How to Add Character to Your New Restaurant: Standing Out from the Crowd
Even prior to the pandemic that has decimated the restaurant industry, it would be fair to say that the chances of your enterprise in this field being a success were already very much stacked against you.
The numbers of restaurants, bars and diners that fail to make it past their first year, or five years, is astounding and quite like any other market you care to mention. So when you are putting together your business plan you were no doubt looking to stand out from the crowd, to make a real splash, and that is easier said than done.
Clearly your menu is the starting point for much of your design choices and it’s in those designs and arrangements that you can often find the character you are looking to achieve but be warned, it’s not an easy realization to achieve.
Rough and Ready
Perhaps when it comes to giving your restaurant ‘character’ you have elected to make your restaurant as relaxed and simple as possible. This can be a very winning option, especially if you are offering a basic menu.
It might be that your restaurant is offering something of a soul food vibe and as such the layout and ambience you are going for is very friendly and inviting and as such the emphasis is very much on very earthy decor and a straightforward, but appealing, mood.
Stylish but Understated
When we think of ‘high-end’ restaurants we often have in our mind’s eye the archetypal minimalist eatery that has all the bells and whistles needed to pull off the kind of aura you hope to achieve.
It could be a case of offering a much lower capacity than your square footage may give you, spacing out your clientele often gives off the perception of what could be termed as class.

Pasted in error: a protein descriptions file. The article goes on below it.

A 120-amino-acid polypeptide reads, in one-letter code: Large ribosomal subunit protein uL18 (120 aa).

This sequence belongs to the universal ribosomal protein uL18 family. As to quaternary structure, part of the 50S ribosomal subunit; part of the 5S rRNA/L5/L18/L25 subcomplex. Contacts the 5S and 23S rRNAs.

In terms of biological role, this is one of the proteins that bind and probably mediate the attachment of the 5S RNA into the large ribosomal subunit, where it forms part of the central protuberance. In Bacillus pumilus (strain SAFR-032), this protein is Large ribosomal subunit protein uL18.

Here you might see that the devil is in the detail. Monogrammed napkins, expensive centre-pieces and waiting staff dressed up in the sharpest attire and classical music streaming in.
Function over Form
When it comes to function over form, an idea that is often characterized by moderately expensive lunch-based restaurants, you’ll see that a restaurant is very standardized with seating sometimes on mass, with clients eating with each other.
Here waiters aren’t quite so present and the mood is very orderly, in a way in this environment the eating experience is more of a necessity than an artform, but still delivered in a constructive manner.
The character here is provided by the sense of structure and unsurprisingly then is most frequently associated with the meal that is most time-sensitive in our lives, i.e. work is calling.
In this sense we don’t mean themed restaurants in the stereotypical sense, such as a Planet Hollywood-esque franchise, we mean in the instances where you have decided to put on a specific style that either matches an aesthetic you are trying to achieve or, more commonly, is somehow related to what you are serving.
A typical example could be a fish restaurant that elects to adorn walls with anchors and ship wheels. In some ways, if not done with a real sense of purpose and design, these can lack what we’d term a ‘real character’ and can often end up being fairly derivative.
What we’d suggest with any themed restaurant is the importance of knowing that less really is more. Whatever you are planning to achieve with your restaurant design, remember that the food is the most important part of any customer’s culinary journey.
The idea with this form of restaurant is to not overthink things, present what you wish your dining experience to feel like without laying it on too thick.
Stick With It
Some failing restaurants, or even those that haven’t really had time to truly bed-in, elect to throw everything out the window and start again. This could prove a very costly error and one that could still lead to failure.
If you know what you want and believe in your menu and those involved in putting it together and serving your food to your customers, then stick with it.
Food First, Design Second
The success of a restaurant will never come down to whether you have metal or wood restaurant dining chairs so always lean towards the quality of the product than the surroundings you serve in.
One should, pardon the pun, feed the other. Shape your menu and work on the ethos of the culinary to design journey from that point onwards, not vice-versa.